View Single Post
  #2 (permalink)
: There is supposed to be a certain protocol to collect debt. Here are some things that you can do.
Four Ways to Stop Collection Agencies from Calling You.
1) Cease Communication Letter

This is the best way to handle bogus debts (debts that belong to someone else or debts that you have already paid). This is also the best way to handle smaller debts (debts that aren't worth enough to take you to court). Under the Fair Debt Collection Practices Act, it is illegal for bill collectors to contact you and attempt to collect the debt once they receive your cease communication letter. They could try to file a judgement with the courts, but it isn't likely they would spend the money knowing they will lose or knowing that the debt is too small to make it worth their while. Here is a sample Cease Communication Letter. Send it by certified mail with return receipt so the collection agency can't pretend it wasn't received.

2) Debt Validation Request

Send a certified letter with return receipt asking for validation of the debt and the name of the original creditor. You have to do this within 30 days of first being contacted by the bill collector or they can dun you before you get the validation. Here is a sample letter. Quite often, collection agencies won't send anything or they will send some kind of bogus verification. If this happens, try method number 3 below because the collection agency has broken the law.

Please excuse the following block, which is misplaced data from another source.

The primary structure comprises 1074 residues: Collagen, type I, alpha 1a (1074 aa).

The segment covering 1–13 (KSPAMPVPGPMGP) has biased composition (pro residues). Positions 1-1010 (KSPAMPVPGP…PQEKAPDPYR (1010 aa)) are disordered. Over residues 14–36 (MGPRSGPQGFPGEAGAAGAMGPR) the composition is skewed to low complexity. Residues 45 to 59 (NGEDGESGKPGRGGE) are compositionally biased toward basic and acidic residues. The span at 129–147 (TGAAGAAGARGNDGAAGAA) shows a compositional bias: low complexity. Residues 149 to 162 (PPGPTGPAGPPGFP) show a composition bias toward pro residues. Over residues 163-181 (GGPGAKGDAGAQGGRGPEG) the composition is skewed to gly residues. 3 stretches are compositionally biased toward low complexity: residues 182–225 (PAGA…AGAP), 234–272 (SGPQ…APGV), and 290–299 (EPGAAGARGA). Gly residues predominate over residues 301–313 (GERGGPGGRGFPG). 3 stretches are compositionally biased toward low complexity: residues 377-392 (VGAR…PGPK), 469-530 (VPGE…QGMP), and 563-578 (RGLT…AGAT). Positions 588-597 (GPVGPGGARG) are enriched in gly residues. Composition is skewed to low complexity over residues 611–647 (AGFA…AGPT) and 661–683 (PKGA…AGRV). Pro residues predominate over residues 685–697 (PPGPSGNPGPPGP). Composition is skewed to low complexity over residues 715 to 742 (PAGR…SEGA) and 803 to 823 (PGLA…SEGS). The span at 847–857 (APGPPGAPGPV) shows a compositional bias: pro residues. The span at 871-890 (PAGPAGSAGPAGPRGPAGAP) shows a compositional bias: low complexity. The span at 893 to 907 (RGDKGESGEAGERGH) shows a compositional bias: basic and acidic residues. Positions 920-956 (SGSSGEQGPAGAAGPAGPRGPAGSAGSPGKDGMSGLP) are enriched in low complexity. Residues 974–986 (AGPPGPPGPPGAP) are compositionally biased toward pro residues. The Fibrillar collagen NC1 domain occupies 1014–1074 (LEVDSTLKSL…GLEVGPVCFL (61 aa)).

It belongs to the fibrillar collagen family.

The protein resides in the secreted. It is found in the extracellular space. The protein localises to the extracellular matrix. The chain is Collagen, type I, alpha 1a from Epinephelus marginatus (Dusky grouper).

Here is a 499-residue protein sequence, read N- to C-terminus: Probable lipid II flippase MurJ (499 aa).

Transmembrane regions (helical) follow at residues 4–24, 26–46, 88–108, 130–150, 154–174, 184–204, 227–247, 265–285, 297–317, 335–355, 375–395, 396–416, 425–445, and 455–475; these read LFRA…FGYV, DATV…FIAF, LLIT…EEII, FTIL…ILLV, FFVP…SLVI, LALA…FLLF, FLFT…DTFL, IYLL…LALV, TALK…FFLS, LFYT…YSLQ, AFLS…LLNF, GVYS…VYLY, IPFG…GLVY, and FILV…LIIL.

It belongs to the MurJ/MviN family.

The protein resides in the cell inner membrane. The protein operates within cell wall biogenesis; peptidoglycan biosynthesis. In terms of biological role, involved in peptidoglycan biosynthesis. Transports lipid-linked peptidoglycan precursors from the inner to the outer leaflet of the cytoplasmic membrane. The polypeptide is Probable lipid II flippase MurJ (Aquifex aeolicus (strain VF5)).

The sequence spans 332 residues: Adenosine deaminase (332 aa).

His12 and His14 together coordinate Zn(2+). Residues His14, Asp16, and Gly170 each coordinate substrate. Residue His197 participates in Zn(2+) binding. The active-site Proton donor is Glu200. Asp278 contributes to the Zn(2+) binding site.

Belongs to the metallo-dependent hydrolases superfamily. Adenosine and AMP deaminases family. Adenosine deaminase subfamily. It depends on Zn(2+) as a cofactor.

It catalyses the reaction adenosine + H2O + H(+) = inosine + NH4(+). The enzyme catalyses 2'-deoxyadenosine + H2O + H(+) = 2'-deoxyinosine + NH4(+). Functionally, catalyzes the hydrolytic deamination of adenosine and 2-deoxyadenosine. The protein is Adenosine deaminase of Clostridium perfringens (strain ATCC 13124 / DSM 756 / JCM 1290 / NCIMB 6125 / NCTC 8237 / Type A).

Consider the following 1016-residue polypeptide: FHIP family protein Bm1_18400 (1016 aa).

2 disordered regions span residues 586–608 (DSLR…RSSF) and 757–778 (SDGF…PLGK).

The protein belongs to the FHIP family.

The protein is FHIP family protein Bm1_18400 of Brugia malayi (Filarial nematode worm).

3) Catch Them Breaking The Law

A lot of bill collectors routinely violate the Fair Debt Collection Practices Act. If this happens to you, then you can file a complaint with your state Attorney General and the Federal Trade Commission. For example, if they call you at work after you told them not to, if they don't send verification of the debt per your written request, if they lie to you, if they threaten you with prison, etc. Here is a sample letter. Another option is to hire a lawyer and sue the collection agency.

4) Settle The Debt For Pennies On The Dollar

There are some cases in which this would work. It depends on the attitude of the bill collector. Some bill collectors are willing to work with people but some of them are downright nasty. If the bill collector handling your case seems reasonable you might be able to work out a deal. Trying to negotiate a settlement is an admission that you owe the debt so you need to be sure you can follow through on the agreement. Remember to get everything in writing if you choose this option. Even bill collectors who seem nice can lie to you, but if you have it in writing you're protected from this. Here is a sample letter.
  Reply With Quote